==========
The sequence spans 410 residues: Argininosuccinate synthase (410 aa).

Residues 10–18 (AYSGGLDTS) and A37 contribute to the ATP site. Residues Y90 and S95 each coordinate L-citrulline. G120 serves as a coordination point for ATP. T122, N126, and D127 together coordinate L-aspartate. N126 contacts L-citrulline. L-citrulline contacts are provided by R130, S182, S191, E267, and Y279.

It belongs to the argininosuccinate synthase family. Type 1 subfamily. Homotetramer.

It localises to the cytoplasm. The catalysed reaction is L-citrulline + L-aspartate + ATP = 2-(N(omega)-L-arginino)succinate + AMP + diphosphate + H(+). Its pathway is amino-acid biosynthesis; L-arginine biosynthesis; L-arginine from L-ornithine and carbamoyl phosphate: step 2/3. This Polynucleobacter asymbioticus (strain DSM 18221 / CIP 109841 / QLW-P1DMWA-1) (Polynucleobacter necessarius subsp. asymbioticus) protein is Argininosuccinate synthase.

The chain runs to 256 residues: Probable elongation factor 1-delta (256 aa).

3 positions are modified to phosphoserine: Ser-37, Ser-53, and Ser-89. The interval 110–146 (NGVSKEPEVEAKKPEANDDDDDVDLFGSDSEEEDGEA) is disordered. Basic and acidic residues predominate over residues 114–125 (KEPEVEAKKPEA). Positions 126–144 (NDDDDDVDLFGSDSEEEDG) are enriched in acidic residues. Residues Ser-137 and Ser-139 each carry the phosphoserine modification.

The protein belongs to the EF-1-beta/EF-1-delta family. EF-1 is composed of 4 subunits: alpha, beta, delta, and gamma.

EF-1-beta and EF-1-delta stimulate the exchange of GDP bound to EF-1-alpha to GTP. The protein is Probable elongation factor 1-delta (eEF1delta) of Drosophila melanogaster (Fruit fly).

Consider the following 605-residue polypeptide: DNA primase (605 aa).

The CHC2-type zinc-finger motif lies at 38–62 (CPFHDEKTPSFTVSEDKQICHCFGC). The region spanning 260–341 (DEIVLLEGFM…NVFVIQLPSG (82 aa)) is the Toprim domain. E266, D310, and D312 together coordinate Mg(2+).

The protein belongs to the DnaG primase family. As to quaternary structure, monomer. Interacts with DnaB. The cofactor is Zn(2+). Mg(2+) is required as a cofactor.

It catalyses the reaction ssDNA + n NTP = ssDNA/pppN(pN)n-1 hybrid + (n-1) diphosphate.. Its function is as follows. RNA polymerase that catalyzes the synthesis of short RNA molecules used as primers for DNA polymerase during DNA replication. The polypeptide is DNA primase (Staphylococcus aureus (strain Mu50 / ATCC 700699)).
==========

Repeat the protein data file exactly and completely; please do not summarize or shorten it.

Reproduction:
The sequence spans 410 residues: Argininosuccinate synthase (410 aa).

Residues 10–18 (AYSGGLDTS) and A37 contribute to the ATP site. Residues Y90 and S95 each coordinate L-citrulline. G120 serves as a coordination point for ATP. T122, N126, and D127 together coordinate L-aspartate. N126 contacts L-citrulline. L-citrulline contacts are provided by R130, S182, S191, E267, and Y279.

It belongs to the argininosuccinate synthase family. Type 1 subfamily. Homotetramer.

It localises to the cytoplasm. The catalysed reaction is L-citrulline + L-aspartate + ATP = 2-(N(omega)-L-arginino)succinate + AMP + diphosphate + H(+). Its pathway is amino-acid biosynthesis; L-arginine biosynthesis; L-arginine from L-ornithine and carbamoyl phosphate: step 2/3. This Polynucleobacter asymbioticus (strain DSM 18221 / CIP 109841 / QLW-P1DMWA-1) (Polynucleobacter necessarius subsp. asymbioticus) protein is Argininosuccinate synthase.

The chain runs to 256 residues: Probable elongation factor 1-delta (256 aa).

3 positions are modified to phosphoserine: Ser-37, Ser-53, and Ser-89. The interval 110–146 (NGVSKEPEVEAKKPEANDDDDDVDLFGSDSEEEDGEA) is disordered. Basic and acidic residues predominate over residues 114–125 (KEPEVEAKKPEA). Positions 126–144 (NDDDDDVDLFGSDSEEEDG) are enriched in acidic residues. Residues Ser-137 and Ser-139 each carry the phosphoserine modification.

The protein belongs to the EF-1-beta/EF-1-delta family. EF-1 is composed of 4 subunits: alpha, beta, delta, and gamma.

EF-1-beta and EF-1-delta stimulate the exchange of GDP bound to EF-1-alpha to GTP. The protein is Probable elongation factor 1-delta (eEF1delta) of Drosophila melanogaster (Fruit fly).

Consider the following 605-residue polypeptide: DNA primase (605 aa).

The CHC2-type zinc-finger motif lies at 38–62 (CPFHDEKTPSFTVSEDKQICHCFGC). The region spanning 260–341 (DEIVLLEGFM…NVFVIQLPSG (82 aa)) is the Toprim domain. E266, D310, and D312 together coordinate Mg(2+).

The protein belongs to the DnaG primase family. As to quaternary structure, monomer. Interacts with DnaB. The cofactor is Zn(2+). Mg(2+) is required as a cofactor.

It catalyses the reaction ssDNA + n NTP = ssDNA/pppN(pN)n-1 hybrid + (n-1) diphosphate.. Its function is as follows. RNA polymerase that catalyzes the synthesis of short RNA molecules used as primers for DNA polymerase during DNA replication. The polypeptide is DNA primase (Staphylococcus aureus (strain Mu50 / ATCC 700699)).